My dear friend Jeri and I learned how to be grownups together.
We met as newlyweds some 30 years ago and have held hands through many vicissitudes: settling into married life; combining career and family in an environment hostile to working mothers; the angst of raising teenagers; and now the dual dynamics of menopause and peri-empty-nest syndrome.
When my life imploded some ten years ago, she was steady on, taking my phone calls and texts at all hours.
Friends as family
Because our spouses Matt and Andrew are also close friends, and our combined four children were born within five years, we have spent more vacations and holidays with them than with our own families, who live hours and even time zones away.
We’ve formed our own holiday traditions, as families do. This Thanksgiving her son Jake requested an early meal time so we could have plenty of time for our customary roundtable of “questions and blessings” and still make the kickoff of the Carolina Panthers-Dallas Cowboys game.
Jeri was always a high flyer who could navigate the rough-and-tumble of corporate life, managing multi-million dollar projects and a staff of hundreds as she pursued a steady upward career trajectory. I always called her a “Corporate MacGyver” since she could bring in any project on time and under budget, no matter the odds.
You’d think her best friend would be cut from the same savvy cloth, but no. I hopscotched through several iterations of myself before a crisis brought me to my knees and urged me to hit the open road to find my true self and life’s calling. If you’re unfamiliar with my back story, my TEDx Talk will bring you up to speed.
It appears that opposites do indeed attract, if our relationship is a standard.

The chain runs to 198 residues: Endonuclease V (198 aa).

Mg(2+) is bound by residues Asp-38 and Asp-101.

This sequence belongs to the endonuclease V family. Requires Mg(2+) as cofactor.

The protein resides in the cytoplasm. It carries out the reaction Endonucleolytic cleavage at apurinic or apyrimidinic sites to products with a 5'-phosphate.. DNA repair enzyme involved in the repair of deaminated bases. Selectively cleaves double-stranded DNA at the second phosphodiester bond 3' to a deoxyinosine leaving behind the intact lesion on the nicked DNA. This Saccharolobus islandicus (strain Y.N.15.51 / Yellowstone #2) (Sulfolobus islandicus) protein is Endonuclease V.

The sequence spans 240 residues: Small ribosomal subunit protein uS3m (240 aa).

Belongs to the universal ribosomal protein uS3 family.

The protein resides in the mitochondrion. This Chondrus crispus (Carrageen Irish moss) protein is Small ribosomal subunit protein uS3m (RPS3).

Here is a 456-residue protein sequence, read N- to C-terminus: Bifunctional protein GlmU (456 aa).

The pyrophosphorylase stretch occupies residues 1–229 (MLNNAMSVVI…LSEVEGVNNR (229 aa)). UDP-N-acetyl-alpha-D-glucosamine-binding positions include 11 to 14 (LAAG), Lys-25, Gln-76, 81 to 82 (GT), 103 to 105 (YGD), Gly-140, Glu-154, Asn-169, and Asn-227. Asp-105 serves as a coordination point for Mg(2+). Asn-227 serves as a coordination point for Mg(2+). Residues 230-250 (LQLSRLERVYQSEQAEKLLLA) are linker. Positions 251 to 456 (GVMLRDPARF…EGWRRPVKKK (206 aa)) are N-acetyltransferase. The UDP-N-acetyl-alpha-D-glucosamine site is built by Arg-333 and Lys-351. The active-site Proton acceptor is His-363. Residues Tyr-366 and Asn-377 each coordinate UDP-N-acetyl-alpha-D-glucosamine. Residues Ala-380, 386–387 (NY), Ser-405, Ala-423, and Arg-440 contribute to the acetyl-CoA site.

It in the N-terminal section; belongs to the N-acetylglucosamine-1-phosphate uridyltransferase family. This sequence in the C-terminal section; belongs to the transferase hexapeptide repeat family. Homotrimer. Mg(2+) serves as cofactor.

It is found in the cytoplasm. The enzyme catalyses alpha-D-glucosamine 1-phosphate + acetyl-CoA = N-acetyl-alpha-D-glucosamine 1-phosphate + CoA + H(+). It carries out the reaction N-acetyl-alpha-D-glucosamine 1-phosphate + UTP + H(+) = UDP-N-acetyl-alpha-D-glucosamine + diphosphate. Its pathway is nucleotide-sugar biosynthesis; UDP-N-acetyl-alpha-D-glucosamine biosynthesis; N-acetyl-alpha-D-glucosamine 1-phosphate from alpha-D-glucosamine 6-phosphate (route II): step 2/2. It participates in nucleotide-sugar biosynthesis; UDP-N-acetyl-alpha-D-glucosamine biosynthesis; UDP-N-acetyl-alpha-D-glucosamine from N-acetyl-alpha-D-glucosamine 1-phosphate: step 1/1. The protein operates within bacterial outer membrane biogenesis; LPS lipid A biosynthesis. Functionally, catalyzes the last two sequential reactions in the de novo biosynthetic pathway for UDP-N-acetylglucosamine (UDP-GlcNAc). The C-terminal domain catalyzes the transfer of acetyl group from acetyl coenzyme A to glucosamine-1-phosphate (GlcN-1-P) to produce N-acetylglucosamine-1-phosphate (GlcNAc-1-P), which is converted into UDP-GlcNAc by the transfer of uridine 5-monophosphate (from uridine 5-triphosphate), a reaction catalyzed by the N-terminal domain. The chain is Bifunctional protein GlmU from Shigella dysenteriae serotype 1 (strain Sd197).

She sees in me what I see in her
About ten years ago Jeri took up “serious” photography and learned to use Photoshop. As with everything she sets her sights on, she excelled at both.
Last year she Photoshopped a card for my birthday. On a sepia background picture of me riding my motorcycle, she superimposed another of me in color, laughing over the bike’s windshield with the caption “Courage.” The subtle footer contains a quote from e.e. cummings, “It takes courage to grow up and become who you really are.”
I keep that card on my desk just below my computer screen, not only because it’s terrific, but also because as deeply rooted as our friendship is, I had no idea she held me up as a courageous soul. I am honored by her assessment.
After all, Jeri was the one who, since the day we met in 1986, confidently and competently waded through the blood and gore of corporate life—something for which I had no fortitude. She could read the tea leaves of any power struggle and live to fight another day—something for which I had no aptitude.
It seems that humans see in others what we can’t see in ourselves, and between Jeri and me, that strength is courage.
Courage in corporate life
Working for one of the world’s largest companies, the fury of Jeri’s work life intensified after the Great Recession, as her company relied almost exclusively on fear tactics and scarcity mindset to get results. She slept less, brooded more, and flirted with the prospect of taking—gasp!—an early retirement. As soon as the words escaped her mouth, however, she would issue a retraction, “I can’t do it until the boys are finished with college.”